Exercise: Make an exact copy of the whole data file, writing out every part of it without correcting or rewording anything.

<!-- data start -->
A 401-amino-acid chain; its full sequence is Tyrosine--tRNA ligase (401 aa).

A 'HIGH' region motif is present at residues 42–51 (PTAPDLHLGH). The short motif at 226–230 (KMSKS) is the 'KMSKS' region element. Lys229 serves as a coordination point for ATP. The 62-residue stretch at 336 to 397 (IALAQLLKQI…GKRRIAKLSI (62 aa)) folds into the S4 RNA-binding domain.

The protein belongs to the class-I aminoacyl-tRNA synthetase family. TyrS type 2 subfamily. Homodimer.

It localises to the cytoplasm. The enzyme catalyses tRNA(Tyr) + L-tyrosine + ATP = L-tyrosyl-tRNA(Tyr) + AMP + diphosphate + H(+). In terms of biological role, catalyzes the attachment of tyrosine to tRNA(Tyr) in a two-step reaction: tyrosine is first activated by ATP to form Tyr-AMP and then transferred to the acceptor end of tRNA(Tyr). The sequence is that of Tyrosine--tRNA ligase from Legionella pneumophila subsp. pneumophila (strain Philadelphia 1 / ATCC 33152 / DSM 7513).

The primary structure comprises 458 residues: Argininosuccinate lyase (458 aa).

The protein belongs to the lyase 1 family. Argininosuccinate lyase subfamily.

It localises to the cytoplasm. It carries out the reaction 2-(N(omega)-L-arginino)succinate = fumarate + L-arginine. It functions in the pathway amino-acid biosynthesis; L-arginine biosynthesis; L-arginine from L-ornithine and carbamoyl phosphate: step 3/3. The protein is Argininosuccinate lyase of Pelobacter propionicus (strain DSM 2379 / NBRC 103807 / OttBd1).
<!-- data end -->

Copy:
A 401-amino-acid chain; its full sequence is Tyrosine--tRNA ligase (401 aa).

A 'HIGH' region motif is present at residues 42–51 (PTAPDLHLGH). The short motif at 226–230 (KMSKS) is the 'KMSKS' region element. Lys229 serves as a coordination point for ATP. The 62-residue stretch at 336 to 397 (IALAQLLKQI…GKRRIAKLSI (62 aa)) folds into the S4 RNA-binding domain.

The protein belongs to the class-I aminoacyl-tRNA synthetase family. TyrS type 2 subfamily. Homodimer.

It localises to the cytoplasm. The enzyme catalyses tRNA(Tyr) + L-tyrosine + ATP = L-tyrosyl-tRNA(Tyr) + AMP + diphosphate + H(+). In terms of biological role, catalyzes the attachment of tyrosine to tRNA(Tyr) in a two-step reaction: tyrosine is first activated by ATP to form Tyr-AMP and then transferred to the acceptor end of tRNA(Tyr). The sequence is that of Tyrosine--tRNA ligase from Legionella pneumophila subsp. pneumophila (strain Philadelphia 1 / ATCC 33152 / DSM 7513).

The primary structure comprises 458 residues: Argininosuccinate lyase (458 aa).

The protein belongs to the lyase 1 family. Argininosuccinate lyase subfamily.

It localises to the cytoplasm. It carries out the reaction 2-(N(omega)-L-arginino)succinate = fumarate + L-arginine. It functions in the pathway amino-acid biosynthesis; L-arginine biosynthesis; L-arginine from L-ornithine and carbamoyl phosphate: step 3/3. The protein is Argininosuccinate lyase of Pelobacter propionicus (strain DSM 2379 / NBRC 103807 / OttBd1).